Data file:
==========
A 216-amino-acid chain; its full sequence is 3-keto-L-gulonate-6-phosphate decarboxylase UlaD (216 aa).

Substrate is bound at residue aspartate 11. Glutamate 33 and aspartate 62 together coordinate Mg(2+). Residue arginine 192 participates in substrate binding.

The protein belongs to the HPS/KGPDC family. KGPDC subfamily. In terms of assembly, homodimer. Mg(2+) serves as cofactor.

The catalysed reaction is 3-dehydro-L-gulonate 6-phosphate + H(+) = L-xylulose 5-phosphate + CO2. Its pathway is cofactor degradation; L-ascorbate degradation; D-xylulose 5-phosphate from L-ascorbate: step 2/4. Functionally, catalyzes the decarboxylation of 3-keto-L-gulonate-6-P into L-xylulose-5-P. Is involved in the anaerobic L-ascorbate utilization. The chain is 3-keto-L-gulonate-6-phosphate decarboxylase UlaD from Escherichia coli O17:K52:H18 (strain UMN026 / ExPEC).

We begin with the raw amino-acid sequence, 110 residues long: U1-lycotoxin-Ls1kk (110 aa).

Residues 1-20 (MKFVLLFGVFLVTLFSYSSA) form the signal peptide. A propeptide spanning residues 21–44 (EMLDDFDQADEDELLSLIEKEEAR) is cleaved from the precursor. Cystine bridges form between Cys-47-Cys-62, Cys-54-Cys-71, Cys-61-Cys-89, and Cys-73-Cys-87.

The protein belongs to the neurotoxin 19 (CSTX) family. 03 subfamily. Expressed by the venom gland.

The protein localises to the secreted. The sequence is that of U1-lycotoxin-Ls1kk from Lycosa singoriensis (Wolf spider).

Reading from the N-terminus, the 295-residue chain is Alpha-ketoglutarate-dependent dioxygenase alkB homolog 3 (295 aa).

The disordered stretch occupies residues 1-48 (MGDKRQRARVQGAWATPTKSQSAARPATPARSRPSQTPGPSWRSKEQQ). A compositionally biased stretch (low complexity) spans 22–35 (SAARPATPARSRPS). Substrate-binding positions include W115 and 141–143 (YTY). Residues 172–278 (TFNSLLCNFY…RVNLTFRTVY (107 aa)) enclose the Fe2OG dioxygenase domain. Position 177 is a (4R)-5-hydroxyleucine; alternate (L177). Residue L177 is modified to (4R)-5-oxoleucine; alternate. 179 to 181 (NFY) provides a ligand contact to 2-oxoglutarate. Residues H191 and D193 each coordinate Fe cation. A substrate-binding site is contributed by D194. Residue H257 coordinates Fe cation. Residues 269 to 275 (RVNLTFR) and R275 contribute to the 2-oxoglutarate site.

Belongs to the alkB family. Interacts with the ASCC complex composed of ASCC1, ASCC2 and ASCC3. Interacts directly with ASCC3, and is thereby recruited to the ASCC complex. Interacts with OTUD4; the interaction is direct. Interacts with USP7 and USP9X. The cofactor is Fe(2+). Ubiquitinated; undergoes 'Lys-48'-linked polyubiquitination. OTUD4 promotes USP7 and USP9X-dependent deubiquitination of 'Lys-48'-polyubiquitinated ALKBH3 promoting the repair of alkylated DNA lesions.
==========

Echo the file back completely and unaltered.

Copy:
A 216-amino-acid chain; its full sequence is 3-keto-L-gulonate-6-phosphate decarboxylase UlaD (216 aa).

Substrate is bound at residue aspartate 11. Glutamate 33 and aspartate 62 together coordinate Mg(2+). Residue arginine 192 participates in substrate binding.

The protein belongs to the HPS/KGPDC family. KGPDC subfamily. In terms of assembly, homodimer. Mg(2+) serves as cofactor.

The catalysed reaction is 3-dehydro-L-gulonate 6-phosphate + H(+) = L-xylulose 5-phosphate + CO2. Its pathway is cofactor degradation; L-ascorbate degradation; D-xylulose 5-phosphate from L-ascorbate: step 2/4. Functionally, catalyzes the decarboxylation of 3-keto-L-gulonate-6-P into L-xylulose-5-P. Is involved in the anaerobic L-ascorbate utilization. The chain is 3-keto-L-gulonate-6-phosphate decarboxylase UlaD from Escherichia coli O17:K52:H18 (strain UMN026 / ExPEC).

We begin with the raw amino-acid sequence, 110 residues long: U1-lycotoxin-Ls1kk (110 aa).

Residues 1-20 (MKFVLLFGVFLVTLFSYSSA) form the signal peptide. A propeptide spanning residues 21–44 (EMLDDFDQADEDELLSLIEKEEAR) is cleaved from the precursor. Cystine bridges form between Cys-47-Cys-62, Cys-54-Cys-71, Cys-61-Cys-89, and Cys-73-Cys-87.

The protein belongs to the neurotoxin 19 (CSTX) family. 03 subfamily. Expressed by the venom gland.

The protein localises to the secreted. The sequence is that of U1-lycotoxin-Ls1kk from Lycosa singoriensis (Wolf spider).

Reading from the N-terminus, the 295-residue chain is Alpha-ketoglutarate-dependent dioxygenase alkB homolog 3 (295 aa).

The disordered stretch occupies residues 1-48 (MGDKRQRARVQGAWATPTKSQSAARPATPARSRPSQTPGPSWRSKEQQ). A compositionally biased stretch (low complexity) spans 22–35 (SAARPATPARSRPS). Substrate-binding positions include W115 and 141–143 (YTY). Residues 172–278 (TFNSLLCNFY…RVNLTFRTVY (107 aa)) enclose the Fe2OG dioxygenase domain. Position 177 is a (4R)-5-hydroxyleucine; alternate (L177). Residue L177 is modified to (4R)-5-oxoleucine; alternate. 179 to 181 (NFY) provides a ligand contact to 2-oxoglutarate. Residues H191 and D193 each coordinate Fe cation. A substrate-binding site is contributed by D194. Residue H257 coordinates Fe cation. Residues 269 to 275 (RVNLTFR) and R275 contribute to the 2-oxoglutarate site.

Belongs to the alkB family. Interacts with the ASCC complex composed of ASCC1, ASCC2 and ASCC3. Interacts directly with ASCC3, and is thereby recruited to the ASCC complex. Interacts with OTUD4; the interaction is direct. Interacts with USP7 and USP9X. The cofactor is Fe(2+). Ubiquitinated; undergoes 'Lys-48'-linked polyubiquitination. OTUD4 promotes USP7 and USP9X-dependent deubiquitination of 'Lys-48'-polyubiquitinated ALKBH3 promoting the repair of alkylated DNA lesions.